What is a cataract?
A cataract is a clouding of the natural lens in the eye that affects vision. It has been said that if you live long enough, you will eventually get cataracts. In fact, everyone who lives into their late 60’s develops at least mild cataracts. The process of developing cataracts can be slow and take years to mature, so in the early stages of cataracts, simply changing your glasses prescription will usually restore your sight.
But as you continue to get older, the cataract gets more and more cloudy, and eventually not even a change in your glasses prescription will improve your sight. At that point, the only way to restore your vision is to remove the cataract.
With more than 3 million people undergoing cataract surgery every year, it is the most common surgical procedure performed on adults in the United States. Jeffries Eye Associates offers the most advanced technologies to diagnose, treat, and manage cataracts.
What causes a cataract?
Cataracts are caused mainly by age, trauma, heredity, and prolonged exposure to ultraviolet radiation. Some people are born with cataracts. Some develop cataracts from diabetes, steroid use, or smoking. And many people develop cataracts as they get older, even if there is no other medical reason.
What are cataract symptoms?
- Blurred, hazy or cloudy vision
- Halos around lights at night
- Glare from bright sunlight
- Washed out looking colors
- Frequent prescription changes
- Yellowing of images
- Double vision (rare)
Cataract surgery involves the removal of the cloudy natural lens, and replacing it with a clear artificial lens. When you feel your vision loss interferes with your everyday activities such as driving, reading, or watching TV, it is time to consider cataract surgery.
The cloudy lens is removed with a tiny ultrasonic probe that enters your eye through a micro incision. Because the incision is so small, this “no-stitch” approach allows the incision to self-seal. The probe emits high-frequency ultrasonic vibrations to gently break up the cataract into tiny pieces so it can be removed much like a miniature vacuum cleaner.
Once the cataract is out, a new plastic-type lens called an Intraocular Lens (IOL) is inserted into the eye to restore clear vision. This new lens cannot be felt or sensed in any way by the patient. There are different types of IOLs that correct vision in different ways much like glasses. Your needs or how you want to see after surgery, will determine which lens is right for you.
Cataract surgery is performed on an outpatient basis at the new NWA Surgery Center, takes less than 30 minutes, and recovery is generally very quick. Because a mild sedative is used, you should have a friend or family member drive you home afterwards so you can rest.
For the first two weeks after surgery, you will need to wear an eye shield when sleeping to avoid rubbing your eye and administer medicated eye drops as prescribed. You should also avoid strenuous activities during this time. Most people are able to return to work after the first 48 hours, depending on their job requirements.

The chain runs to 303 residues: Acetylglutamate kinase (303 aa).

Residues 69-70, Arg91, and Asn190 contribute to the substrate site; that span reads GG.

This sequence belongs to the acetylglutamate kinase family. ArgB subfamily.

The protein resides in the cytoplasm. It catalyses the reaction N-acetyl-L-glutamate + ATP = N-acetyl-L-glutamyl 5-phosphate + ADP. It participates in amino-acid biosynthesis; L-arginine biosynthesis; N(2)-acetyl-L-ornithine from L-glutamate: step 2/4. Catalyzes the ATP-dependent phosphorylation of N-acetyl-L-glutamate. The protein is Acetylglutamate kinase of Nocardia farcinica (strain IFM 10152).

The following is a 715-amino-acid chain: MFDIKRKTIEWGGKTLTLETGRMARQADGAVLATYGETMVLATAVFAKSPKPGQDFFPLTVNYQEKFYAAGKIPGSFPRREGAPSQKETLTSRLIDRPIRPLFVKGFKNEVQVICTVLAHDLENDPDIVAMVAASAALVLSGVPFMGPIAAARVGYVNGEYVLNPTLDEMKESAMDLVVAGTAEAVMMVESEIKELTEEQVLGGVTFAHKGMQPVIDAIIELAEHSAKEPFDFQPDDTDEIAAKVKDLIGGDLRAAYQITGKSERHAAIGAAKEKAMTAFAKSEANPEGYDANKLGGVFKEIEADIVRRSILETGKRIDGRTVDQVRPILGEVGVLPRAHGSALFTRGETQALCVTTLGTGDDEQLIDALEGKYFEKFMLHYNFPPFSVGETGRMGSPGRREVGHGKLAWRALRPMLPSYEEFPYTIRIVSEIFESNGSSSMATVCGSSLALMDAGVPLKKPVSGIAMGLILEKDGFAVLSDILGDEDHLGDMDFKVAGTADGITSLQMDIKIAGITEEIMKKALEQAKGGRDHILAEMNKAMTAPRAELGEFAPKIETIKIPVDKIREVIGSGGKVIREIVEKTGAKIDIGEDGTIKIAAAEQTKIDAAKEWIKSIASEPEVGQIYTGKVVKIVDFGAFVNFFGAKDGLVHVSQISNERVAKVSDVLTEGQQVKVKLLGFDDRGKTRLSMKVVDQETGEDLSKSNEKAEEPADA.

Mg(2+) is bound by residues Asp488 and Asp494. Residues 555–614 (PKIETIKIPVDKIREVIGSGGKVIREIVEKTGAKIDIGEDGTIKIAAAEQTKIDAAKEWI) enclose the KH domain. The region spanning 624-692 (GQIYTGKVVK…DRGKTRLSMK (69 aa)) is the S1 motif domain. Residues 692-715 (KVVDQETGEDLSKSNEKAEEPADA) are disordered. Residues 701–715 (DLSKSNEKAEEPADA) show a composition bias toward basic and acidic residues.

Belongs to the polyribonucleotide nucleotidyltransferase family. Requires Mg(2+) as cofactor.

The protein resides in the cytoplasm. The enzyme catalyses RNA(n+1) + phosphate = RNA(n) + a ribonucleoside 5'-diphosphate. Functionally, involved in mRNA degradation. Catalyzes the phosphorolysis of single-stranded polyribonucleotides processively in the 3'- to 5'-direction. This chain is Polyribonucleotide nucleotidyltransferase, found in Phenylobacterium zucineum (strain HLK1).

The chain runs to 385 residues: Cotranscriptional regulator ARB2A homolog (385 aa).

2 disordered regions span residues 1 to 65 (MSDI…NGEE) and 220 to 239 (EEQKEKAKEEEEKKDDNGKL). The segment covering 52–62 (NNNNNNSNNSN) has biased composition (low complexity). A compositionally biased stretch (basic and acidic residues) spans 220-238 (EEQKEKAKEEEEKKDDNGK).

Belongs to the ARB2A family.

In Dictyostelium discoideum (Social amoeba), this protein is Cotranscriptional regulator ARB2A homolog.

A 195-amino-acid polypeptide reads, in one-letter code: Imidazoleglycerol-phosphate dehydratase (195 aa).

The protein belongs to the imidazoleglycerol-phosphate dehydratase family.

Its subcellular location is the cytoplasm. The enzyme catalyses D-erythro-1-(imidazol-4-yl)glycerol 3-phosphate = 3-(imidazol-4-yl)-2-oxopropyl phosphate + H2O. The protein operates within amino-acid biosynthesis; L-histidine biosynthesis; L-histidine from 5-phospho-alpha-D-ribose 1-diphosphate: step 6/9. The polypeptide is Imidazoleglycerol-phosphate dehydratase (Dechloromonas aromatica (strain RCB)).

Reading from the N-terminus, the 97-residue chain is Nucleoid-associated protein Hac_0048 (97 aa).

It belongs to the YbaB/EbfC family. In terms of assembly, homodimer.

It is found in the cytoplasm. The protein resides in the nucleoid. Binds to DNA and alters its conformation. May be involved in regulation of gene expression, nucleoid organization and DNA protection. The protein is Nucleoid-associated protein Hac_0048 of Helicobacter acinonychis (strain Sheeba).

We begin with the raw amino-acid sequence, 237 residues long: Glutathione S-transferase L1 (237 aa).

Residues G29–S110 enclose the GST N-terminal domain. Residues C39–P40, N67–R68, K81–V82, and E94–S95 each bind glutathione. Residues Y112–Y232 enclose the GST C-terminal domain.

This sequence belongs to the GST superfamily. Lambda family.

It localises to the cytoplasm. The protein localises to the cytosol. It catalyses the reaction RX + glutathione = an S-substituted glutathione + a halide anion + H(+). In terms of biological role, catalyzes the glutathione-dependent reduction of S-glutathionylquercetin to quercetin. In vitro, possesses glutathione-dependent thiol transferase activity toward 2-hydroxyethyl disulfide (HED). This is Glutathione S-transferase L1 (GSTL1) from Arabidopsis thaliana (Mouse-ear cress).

Intraocular Lens Options
Thanks to recent advancements in technology, Jeffries Eye is pleased to offer several options that may help you not only eliminate your cataracts, but also allow you to see up close, in the distance, and everything in between…with little to no dependence on glasses and contacts! At your cataract evaluation visit, we will discuss the lens options that you are a good candidate for and take the time to guide you through the process of helping you determine the option that best fits your needs and lifestyle.
Standard (Monofocal) Lens
You can choose to have a standard monofocal lens implanted which will allow for clear vision at one distance only (typically distance vision). With standard monofocal lenses, most patients still require glasses after cataract surgery for reading and other up-close activities. Virtually all monofocal IOLs are categorized as a “standard” lens and are typically covered by Medicare and insurance.
Advanced Technology (Multifocal) Lens
Or you can choose to upgrade to an Advanced Technology Lens. An Advanced Technology Lens not only corrects your distance vision, but can also correct other pre-existing vision conditions such as presbyopia (the need for reading glasses) and astigmatism. If you suffer from presbyopia and from cataracts, a multifocal IOL can give you distance vision along with enhanced intermediate and near vision, and that means reducing your dependency on glasses! Or, if you need correction for astigmatism, a Toric IOL might be right for you. Toric IOLs correct for a blurred or shadowed view caused by moderate to high astigmatism. Multifocal and Toric IOLs are considered Advanced Technology Lenses and typically are not covered by Medicare or insurance. However, an Advanced Technology Lens can help you reduce or eliminate the need for glasses after cataract surgery, so many patients find this added cost well worth it.
Our Experienced Team
Dr. Jeffries brings extensive cataract surgery experience to his patients. In fact, he is the only eye surgeon that has provided continuous surgical care since 1997, the longest of any eye surgeon in NW Arkansas. Cataract surgery can be intimidating…however, it has become one of the safest and most effective surgical procedures performed today, with an estimated 3 million cataract surgeries performed every year in the United States. Our experienced team will take the time to listen to your needs and guide you through the cataract treatment process to ensure the best possible outcome.